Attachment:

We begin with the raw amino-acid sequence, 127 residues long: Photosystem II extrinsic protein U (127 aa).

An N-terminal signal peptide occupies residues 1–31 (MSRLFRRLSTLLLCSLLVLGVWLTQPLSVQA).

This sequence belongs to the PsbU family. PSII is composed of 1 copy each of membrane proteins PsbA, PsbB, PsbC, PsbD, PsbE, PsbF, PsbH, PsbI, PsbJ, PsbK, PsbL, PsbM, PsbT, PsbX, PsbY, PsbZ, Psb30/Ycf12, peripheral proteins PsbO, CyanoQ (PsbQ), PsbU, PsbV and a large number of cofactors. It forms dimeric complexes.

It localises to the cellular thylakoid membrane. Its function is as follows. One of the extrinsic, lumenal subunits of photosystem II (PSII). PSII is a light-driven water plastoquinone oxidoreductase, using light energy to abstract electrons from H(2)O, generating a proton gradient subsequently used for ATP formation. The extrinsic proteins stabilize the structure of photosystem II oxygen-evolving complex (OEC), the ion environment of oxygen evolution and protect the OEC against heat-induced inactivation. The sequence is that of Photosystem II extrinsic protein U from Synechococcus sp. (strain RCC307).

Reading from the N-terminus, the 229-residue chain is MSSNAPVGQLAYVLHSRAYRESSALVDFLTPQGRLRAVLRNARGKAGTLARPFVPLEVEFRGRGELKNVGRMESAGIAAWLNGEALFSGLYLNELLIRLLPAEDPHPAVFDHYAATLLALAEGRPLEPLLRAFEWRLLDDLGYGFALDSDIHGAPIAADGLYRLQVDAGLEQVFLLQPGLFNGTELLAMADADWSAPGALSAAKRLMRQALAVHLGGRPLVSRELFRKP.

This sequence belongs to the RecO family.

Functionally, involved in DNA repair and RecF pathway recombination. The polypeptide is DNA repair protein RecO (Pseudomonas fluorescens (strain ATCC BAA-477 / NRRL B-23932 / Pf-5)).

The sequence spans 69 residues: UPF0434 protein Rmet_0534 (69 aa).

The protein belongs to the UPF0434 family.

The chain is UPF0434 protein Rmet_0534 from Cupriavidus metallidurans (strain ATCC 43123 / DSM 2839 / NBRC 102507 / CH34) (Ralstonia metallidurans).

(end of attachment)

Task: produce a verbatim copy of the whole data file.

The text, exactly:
We begin with the raw amino-acid sequence, 127 residues long: Photosystem II extrinsic protein U (127 aa).

An N-terminal signal peptide occupies residues 1–31 (MSRLFRRLSTLLLCSLLVLGVWLTQPLSVQA).

This sequence belongs to the PsbU family. PSII is composed of 1 copy each of membrane proteins PsbA, PsbB, PsbC, PsbD, PsbE, PsbF, PsbH, PsbI, PsbJ, PsbK, PsbL, PsbM, PsbT, PsbX, PsbY, PsbZ, Psb30/Ycf12, peripheral proteins PsbO, CyanoQ (PsbQ), PsbU, PsbV and a large number of cofactors. It forms dimeric complexes.

It localises to the cellular thylakoid membrane. Its function is as follows. One of the extrinsic, lumenal subunits of photosystem II (PSII). PSII is a light-driven water plastoquinone oxidoreductase, using light energy to abstract electrons from H(2)O, generating a proton gradient subsequently used for ATP formation. The extrinsic proteins stabilize the structure of photosystem II oxygen-evolving complex (OEC), the ion environment of oxygen evolution and protect the OEC against heat-induced inactivation. The sequence is that of Photosystem II extrinsic protein U from Synechococcus sp. (strain RCC307).

Reading from the N-terminus, the 229-residue chain is MSSNAPVGQLAYVLHSRAYRESSALVDFLTPQGRLRAVLRNARGKAGTLARPFVPLEVEFRGRGELKNVGRMESAGIAAWLNGEALFSGLYLNELLIRLLPAEDPHPAVFDHYAATLLALAEGRPLEPLLRAFEWRLLDDLGYGFALDSDIHGAPIAADGLYRLQVDAGLEQVFLLQPGLFNGTELLAMADADWSAPGALSAAKRLMRQALAVHLGGRPLVSRELFRKP.

This sequence belongs to the RecO family.

Functionally, involved in DNA repair and RecF pathway recombination. The polypeptide is DNA repair protein RecO (Pseudomonas fluorescens (strain ATCC BAA-477 / NRRL B-23932 / Pf-5)).

The sequence spans 69 residues: UPF0434 protein Rmet_0534 (69 aa).

The protein belongs to the UPF0434 family.

The chain is UPF0434 protein Rmet_0534 from Cupriavidus metallidurans (strain ATCC 43123 / DSM 2839 / NBRC 102507 / CH34) (Ralstonia metallidurans).